>   kernel objects.  It is called "sysfs".  It would be much nicer if
>   you could use that.

Looks to me like heavier to program (I counted ~100 LOC of sysfs defines
and calls in md.c) for 3 files used in md.

That needs some more discussion.

> - I don't know what Christoph Hellwig was referring to when he
>   suggested that dm-raid1 was broken, but there is one issue with it
>   that concerns me and which is (as far as I can tell) broken in
>   dm-raid45 as well.
>   That issue is summarised in the thread
>    http://www.linux-archive.org/device-mapper-development/282987-dm-raid1-data-corruption.html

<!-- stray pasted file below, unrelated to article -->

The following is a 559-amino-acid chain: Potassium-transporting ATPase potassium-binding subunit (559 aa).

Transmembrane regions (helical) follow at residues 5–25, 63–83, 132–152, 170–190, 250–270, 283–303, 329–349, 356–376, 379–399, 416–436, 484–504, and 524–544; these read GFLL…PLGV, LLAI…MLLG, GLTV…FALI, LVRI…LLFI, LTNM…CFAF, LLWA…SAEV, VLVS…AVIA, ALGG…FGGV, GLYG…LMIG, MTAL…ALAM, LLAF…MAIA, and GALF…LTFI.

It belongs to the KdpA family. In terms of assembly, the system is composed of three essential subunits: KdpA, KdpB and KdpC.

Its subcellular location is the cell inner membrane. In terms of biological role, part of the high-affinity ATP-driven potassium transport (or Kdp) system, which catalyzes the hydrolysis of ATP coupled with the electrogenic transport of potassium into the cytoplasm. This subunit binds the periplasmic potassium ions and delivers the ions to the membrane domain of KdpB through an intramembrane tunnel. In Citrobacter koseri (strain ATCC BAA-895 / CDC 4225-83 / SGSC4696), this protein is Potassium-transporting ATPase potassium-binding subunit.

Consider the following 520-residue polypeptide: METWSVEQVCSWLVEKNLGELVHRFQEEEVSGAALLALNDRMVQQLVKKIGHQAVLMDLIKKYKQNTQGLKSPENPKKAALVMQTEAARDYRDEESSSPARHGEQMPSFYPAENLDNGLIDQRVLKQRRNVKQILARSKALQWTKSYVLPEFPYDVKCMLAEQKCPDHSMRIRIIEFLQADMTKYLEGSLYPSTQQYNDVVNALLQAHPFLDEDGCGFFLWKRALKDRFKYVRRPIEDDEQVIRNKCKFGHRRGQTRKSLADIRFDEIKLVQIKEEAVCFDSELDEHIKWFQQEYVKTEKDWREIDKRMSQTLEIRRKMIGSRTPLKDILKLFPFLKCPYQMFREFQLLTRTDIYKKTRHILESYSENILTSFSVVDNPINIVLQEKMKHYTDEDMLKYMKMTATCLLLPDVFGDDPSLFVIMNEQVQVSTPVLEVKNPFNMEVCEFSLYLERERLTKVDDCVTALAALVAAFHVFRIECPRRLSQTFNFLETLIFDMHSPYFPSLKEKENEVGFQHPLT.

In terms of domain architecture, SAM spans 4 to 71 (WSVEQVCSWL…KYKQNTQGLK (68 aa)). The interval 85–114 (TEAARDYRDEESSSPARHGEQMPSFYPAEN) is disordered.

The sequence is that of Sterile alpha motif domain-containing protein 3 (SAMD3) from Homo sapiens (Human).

Yes, major point being that dm aims to mostly do uspace metadata updates
and as little kspace metadata access as possible.

>   The problem is that when a drive fails you allow writes to continue
>   without waiting for the metadata to be updated.  I.e. metadata
>   updates are asynchronous. 
>   The problem scenario for raid5 is:
>     - a drive fails while a write is in process
>     - the drive is marked as faulty and user space is notified
>     - that write, and possibly several others, complete and that 
>       status is potentially returned to user-space (e.g. for an fsync)
>     - user space acts on that status (e.g. sends an acknowledgement over
>       the network)
>     - the host crashes before the metadata update completes
>     - on reboot, the drive, which just had a transient failure, works
>       fine, and the metadata reports that all the drives are good, but
>       that the array was active so a parity-resync is needed.
>     - All parity blocks are recalculated.  However that write we